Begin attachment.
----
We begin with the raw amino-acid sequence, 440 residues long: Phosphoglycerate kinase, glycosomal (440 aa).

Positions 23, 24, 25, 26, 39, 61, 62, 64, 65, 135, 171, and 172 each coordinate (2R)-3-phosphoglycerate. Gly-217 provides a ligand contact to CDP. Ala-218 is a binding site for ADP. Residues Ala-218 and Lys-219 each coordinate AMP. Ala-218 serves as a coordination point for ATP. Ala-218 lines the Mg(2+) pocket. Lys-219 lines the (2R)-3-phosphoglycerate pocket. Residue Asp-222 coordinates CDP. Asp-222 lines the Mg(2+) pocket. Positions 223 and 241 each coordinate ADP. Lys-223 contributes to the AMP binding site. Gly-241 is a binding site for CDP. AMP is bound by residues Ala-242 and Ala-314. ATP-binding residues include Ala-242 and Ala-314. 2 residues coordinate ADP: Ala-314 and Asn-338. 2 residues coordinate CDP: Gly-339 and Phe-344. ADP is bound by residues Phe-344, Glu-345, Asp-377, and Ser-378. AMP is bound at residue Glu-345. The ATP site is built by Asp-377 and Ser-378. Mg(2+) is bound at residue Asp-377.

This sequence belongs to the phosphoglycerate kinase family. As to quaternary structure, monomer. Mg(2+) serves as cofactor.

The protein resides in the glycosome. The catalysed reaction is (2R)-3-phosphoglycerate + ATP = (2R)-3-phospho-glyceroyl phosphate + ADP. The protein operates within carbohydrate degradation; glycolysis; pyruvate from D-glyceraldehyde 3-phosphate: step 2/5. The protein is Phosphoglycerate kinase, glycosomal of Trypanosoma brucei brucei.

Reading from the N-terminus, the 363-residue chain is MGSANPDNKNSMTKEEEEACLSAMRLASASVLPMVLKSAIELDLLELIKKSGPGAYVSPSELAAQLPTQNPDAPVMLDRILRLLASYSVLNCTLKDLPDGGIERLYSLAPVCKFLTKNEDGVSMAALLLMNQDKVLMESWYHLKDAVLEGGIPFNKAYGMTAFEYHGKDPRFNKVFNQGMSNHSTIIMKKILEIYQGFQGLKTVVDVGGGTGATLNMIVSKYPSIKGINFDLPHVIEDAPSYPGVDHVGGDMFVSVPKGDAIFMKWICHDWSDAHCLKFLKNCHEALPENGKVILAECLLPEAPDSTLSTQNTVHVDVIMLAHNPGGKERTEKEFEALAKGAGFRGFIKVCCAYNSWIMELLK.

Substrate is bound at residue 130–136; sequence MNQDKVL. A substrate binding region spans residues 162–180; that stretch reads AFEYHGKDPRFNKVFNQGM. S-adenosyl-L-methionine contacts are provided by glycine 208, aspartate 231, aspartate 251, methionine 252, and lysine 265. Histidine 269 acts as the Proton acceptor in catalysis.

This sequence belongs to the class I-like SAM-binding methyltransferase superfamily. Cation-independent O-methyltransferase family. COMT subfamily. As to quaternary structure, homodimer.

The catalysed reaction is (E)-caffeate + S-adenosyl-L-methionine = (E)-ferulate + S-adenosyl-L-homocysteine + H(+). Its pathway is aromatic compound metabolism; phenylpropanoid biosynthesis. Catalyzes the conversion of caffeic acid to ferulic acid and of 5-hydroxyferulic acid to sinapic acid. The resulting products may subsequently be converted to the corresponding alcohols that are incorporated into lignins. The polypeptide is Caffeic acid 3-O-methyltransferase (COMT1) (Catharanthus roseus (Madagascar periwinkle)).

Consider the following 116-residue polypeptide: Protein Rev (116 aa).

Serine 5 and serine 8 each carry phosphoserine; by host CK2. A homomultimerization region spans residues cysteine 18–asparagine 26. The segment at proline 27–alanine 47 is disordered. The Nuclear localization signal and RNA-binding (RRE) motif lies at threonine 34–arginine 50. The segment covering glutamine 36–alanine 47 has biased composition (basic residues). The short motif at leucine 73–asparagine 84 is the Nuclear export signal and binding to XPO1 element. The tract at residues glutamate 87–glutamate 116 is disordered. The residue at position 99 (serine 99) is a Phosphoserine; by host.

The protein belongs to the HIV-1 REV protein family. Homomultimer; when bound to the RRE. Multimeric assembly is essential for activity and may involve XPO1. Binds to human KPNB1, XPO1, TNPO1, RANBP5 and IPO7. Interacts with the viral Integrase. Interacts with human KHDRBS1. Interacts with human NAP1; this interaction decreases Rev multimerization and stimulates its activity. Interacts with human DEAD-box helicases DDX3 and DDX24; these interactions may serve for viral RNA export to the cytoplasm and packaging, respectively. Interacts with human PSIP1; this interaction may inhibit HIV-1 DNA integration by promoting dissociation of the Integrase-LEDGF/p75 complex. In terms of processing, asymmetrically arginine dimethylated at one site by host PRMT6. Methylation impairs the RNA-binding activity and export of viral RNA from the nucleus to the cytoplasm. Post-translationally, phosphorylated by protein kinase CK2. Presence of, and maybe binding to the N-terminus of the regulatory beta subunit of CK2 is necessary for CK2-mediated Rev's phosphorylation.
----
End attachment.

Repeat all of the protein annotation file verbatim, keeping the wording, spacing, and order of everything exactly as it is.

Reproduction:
We begin with the raw amino-acid sequence, 440 residues long: Phosphoglycerate kinase, glycosomal (440 aa).

Positions 23, 24, 25, 26, 39, 61, 62, 64, 65, 135, 171, and 172 each coordinate (2R)-3-phosphoglycerate. Gly-217 provides a ligand contact to CDP. Ala-218 is a binding site for ADP. Residues Ala-218 and Lys-219 each coordinate AMP. Ala-218 serves as a coordination point for ATP. Ala-218 lines the Mg(2+) pocket. Lys-219 lines the (2R)-3-phosphoglycerate pocket. Residue Asp-222 coordinates CDP. Asp-222 lines the Mg(2+) pocket. Positions 223 and 241 each coordinate ADP. Lys-223 contributes to the AMP binding site. Gly-241 is a binding site for CDP. AMP is bound by residues Ala-242 and Ala-314. ATP-binding residues include Ala-242 and Ala-314. 2 residues coordinate ADP: Ala-314 and Asn-338. 2 residues coordinate CDP: Gly-339 and Phe-344. ADP is bound by residues Phe-344, Glu-345, Asp-377, and Ser-378. AMP is bound at residue Glu-345. The ATP site is built by Asp-377 and Ser-378. Mg(2+) is bound at residue Asp-377.

This sequence belongs to the phosphoglycerate kinase family. As to quaternary structure, monomer. Mg(2+) serves as cofactor.

The protein resides in the glycosome. The catalysed reaction is (2R)-3-phosphoglycerate + ATP = (2R)-3-phospho-glyceroyl phosphate + ADP. The protein operates within carbohydrate degradation; glycolysis; pyruvate from D-glyceraldehyde 3-phosphate: step 2/5. The protein is Phosphoglycerate kinase, glycosomal of Trypanosoma brucei brucei.

Reading from the N-terminus, the 363-residue chain is MGSANPDNKNSMTKEEEEACLSAMRLASASVLPMVLKSAIELDLLELIKKSGPGAYVSPSELAAQLPTQNPDAPVMLDRILRLLASYSVLNCTLKDLPDGGIERLYSLAPVCKFLTKNEDGVSMAALLLMNQDKVLMESWYHLKDAVLEGGIPFNKAYGMTAFEYHGKDPRFNKVFNQGMSNHSTIIMKKILEIYQGFQGLKTVVDVGGGTGATLNMIVSKYPSIKGINFDLPHVIEDAPSYPGVDHVGGDMFVSVPKGDAIFMKWICHDWSDAHCLKFLKNCHEALPENGKVILAECLLPEAPDSTLSTQNTVHVDVIMLAHNPGGKERTEKEFEALAKGAGFRGFIKVCCAYNSWIMELLK.

Substrate is bound at residue 130–136; sequence MNQDKVL. A substrate binding region spans residues 162–180; that stretch reads AFEYHGKDPRFNKVFNQGM. S-adenosyl-L-methionine contacts are provided by glycine 208, aspartate 231, aspartate 251, methionine 252, and lysine 265. Histidine 269 acts as the Proton acceptor in catalysis.

This sequence belongs to the class I-like SAM-binding methyltransferase superfamily. Cation-independent O-methyltransferase family. COMT subfamily. As to quaternary structure, homodimer.

The catalysed reaction is (E)-caffeate + S-adenosyl-L-methionine = (E)-ferulate + S-adenosyl-L-homocysteine + H(+). Its pathway is aromatic compound metabolism; phenylpropanoid biosynthesis. Catalyzes the conversion of caffeic acid to ferulic acid and of 5-hydroxyferulic acid to sinapic acid. The resulting products may subsequently be converted to the corresponding alcohols that are incorporated into lignins. The polypeptide is Caffeic acid 3-O-methyltransferase (COMT1) (Catharanthus roseus (Madagascar periwinkle)).

Consider the following 116-residue polypeptide: Protein Rev (116 aa).

Serine 5 and serine 8 each carry phosphoserine; by host CK2. A homomultimerization region spans residues cysteine 18–asparagine 26. The segment at proline 27–alanine 47 is disordered. The Nuclear localization signal and RNA-binding (RRE) motif lies at threonine 34–arginine 50. The segment covering glutamine 36–alanine 47 has biased composition (basic residues). The short motif at leucine 73–asparagine 84 is the Nuclear export signal and binding to XPO1 element. The tract at residues glutamate 87–glutamate 116 is disordered. The residue at position 99 (serine 99) is a Phosphoserine; by host.

The protein belongs to the HIV-1 REV protein family. Homomultimer; when bound to the RRE. Multimeric assembly is essential for activity and may involve XPO1. Binds to human KPNB1, XPO1, TNPO1, RANBP5 and IPO7. Interacts with the viral Integrase. Interacts with human KHDRBS1. Interacts with human NAP1; this interaction decreases Rev multimerization and stimulates its activity. Interacts with human DEAD-box helicases DDX3 and DDX24; these interactions may serve for viral RNA export to the cytoplasm and packaging, respectively. Interacts with human PSIP1; this interaction may inhibit HIV-1 DNA integration by promoting dissociation of the Integrase-LEDGF/p75 complex. In terms of processing, asymmetrically arginine dimethylated at one site by host PRMT6. Methylation impairs the RNA-binding activity and export of viral RNA from the nucleus to the cytoplasm. Post-translationally, phosphorylated by protein kinase CK2. Presence of, and maybe binding to the N-terminus of the regulatory beta subunit of CK2 is necessary for CK2-mediated Rev's phosphorylation.